Compared to the photos taken on the triple-lens Huawei Mate 20 Pro (bottom), which has a 40-megapixel shooter, there really isn’t a great deal of benefit to be had from those additional pixels. And in these comparison shots taken below, I’d say that the Huawei Mate 20 Pro takes better photos.
In terms of low-light situations, again, the Honor View20 didn’t perform as well as the Huawei Mate 20 Pro’s photo (bottom). Indeed, the Mate 20 Pro low-light shot (bottom) looks as though it was taken during daylight.
With the Huawei Mate 20 and Mate 20 Pro launches last year, users were able to utilize a neat color-isolation feature (“AI Color”) in their videos, similar to what they do in the movie Sin City.
Similarly, for the first time users were able to initiate a background blurring (“background blur”) effect in their videos, similar to the bokeh effect that has infiltrated still photography on smartphones.
Both of these nifty AI-infused features have also now made their way onto the Honor View20, which is a significant boon for prospective buyers.
The View20 ships Honor’s Magic UI, which made its debut on the Honor Magic 2 late last year. It’s somewhat hyperbolically described in press materials as a “next-generation AI-powered system,” but in truth, it’s more or less a customized variant of Emotion UI (EMUI), Huawei’s Android skin that Honor previously shipped with its phones.
There’s a new color scheme, icons, and fonts, to be sure, plus features like real-time in-call voice translations. Also in tow is YoYo, an intelligent assistant that supports two-way speech translation in ten languages, lets you control DJI drones with voice commands (yes, really), and serves up smart suggestions in the View20’s keyboard based on what’s on screen. It also integrates with the HiVision feature inside the Honor View20’s camera app, enabling you to look up the calories of food, search for products online, and get dermatological advice informed by pictures of your skin.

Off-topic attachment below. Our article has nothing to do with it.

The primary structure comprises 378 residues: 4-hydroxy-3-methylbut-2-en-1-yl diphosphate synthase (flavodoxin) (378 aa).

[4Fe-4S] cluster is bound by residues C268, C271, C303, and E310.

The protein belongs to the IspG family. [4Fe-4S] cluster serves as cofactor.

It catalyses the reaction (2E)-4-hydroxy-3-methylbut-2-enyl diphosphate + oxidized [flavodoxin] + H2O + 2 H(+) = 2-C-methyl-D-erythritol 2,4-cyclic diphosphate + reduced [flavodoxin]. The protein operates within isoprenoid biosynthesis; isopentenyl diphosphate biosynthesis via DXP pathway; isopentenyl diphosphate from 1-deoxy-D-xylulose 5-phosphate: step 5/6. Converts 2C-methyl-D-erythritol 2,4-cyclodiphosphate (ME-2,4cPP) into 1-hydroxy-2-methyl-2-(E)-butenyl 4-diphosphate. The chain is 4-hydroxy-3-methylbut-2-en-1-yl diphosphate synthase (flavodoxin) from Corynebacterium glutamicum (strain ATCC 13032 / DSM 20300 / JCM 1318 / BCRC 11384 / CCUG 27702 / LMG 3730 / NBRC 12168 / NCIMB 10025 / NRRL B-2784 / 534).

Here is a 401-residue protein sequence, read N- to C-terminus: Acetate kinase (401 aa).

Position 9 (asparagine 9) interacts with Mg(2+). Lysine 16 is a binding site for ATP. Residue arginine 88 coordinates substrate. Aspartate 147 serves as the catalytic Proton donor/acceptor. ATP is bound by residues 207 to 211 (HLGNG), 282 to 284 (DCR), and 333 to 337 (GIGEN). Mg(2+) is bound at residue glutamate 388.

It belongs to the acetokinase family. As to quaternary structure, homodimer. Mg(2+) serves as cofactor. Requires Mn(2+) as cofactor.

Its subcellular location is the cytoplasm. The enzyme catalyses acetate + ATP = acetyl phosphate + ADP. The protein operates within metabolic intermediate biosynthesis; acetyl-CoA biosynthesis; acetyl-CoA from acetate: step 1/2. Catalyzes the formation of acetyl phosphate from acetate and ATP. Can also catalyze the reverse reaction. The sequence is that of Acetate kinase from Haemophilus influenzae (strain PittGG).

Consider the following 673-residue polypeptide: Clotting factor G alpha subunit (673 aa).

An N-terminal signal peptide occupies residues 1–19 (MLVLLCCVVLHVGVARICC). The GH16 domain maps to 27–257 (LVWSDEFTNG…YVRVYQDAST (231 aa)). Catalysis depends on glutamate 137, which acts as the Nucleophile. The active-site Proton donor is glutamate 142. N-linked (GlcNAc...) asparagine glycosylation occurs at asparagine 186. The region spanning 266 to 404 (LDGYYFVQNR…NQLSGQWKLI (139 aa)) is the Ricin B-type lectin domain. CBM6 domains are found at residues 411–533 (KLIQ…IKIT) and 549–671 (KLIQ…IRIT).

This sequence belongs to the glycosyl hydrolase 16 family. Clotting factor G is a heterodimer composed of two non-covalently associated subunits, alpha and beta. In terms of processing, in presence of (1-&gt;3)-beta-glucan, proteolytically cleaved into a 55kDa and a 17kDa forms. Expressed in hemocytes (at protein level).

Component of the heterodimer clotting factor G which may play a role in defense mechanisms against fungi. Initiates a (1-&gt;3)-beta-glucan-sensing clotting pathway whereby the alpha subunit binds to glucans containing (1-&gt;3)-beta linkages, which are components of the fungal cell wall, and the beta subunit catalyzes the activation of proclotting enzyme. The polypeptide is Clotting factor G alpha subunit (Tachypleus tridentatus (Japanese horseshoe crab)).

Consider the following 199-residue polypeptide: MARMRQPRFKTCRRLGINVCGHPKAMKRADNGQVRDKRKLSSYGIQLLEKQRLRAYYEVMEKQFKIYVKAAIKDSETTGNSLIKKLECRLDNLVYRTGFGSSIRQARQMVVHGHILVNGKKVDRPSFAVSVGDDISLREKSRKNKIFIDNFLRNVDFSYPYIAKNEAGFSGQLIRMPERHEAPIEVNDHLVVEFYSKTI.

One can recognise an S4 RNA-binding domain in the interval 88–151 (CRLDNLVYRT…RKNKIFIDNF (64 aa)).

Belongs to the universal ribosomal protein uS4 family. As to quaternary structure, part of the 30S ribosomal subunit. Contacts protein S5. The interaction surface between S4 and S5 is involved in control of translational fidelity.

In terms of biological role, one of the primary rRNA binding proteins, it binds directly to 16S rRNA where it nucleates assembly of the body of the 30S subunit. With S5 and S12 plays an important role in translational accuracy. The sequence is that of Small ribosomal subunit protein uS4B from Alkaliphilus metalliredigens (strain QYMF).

For spec geeks, here’s a full list of the main specs.
Availability and pricing
While we know that the Honor View20 will be made available across Europe, the Middle East, and Asia, the company has yet to confirm specific country launches beyond the U.K., Russia, and India. We can also state with a high degree of confidence that the device won’t be made available to buy in the U.S., because Huawei has yet to officially launch any of its phones in the U.S.
At the time of writing Huawei has only confirmed how much the Honor View20 will cost in the U.K., but this will be indicative of its price in other markets. It will cost £499.99 ($650) for the 6GB / 128GB version, and £579.99 ($750) for the 8GB / 256GB handset. The phone is available to buy immediately.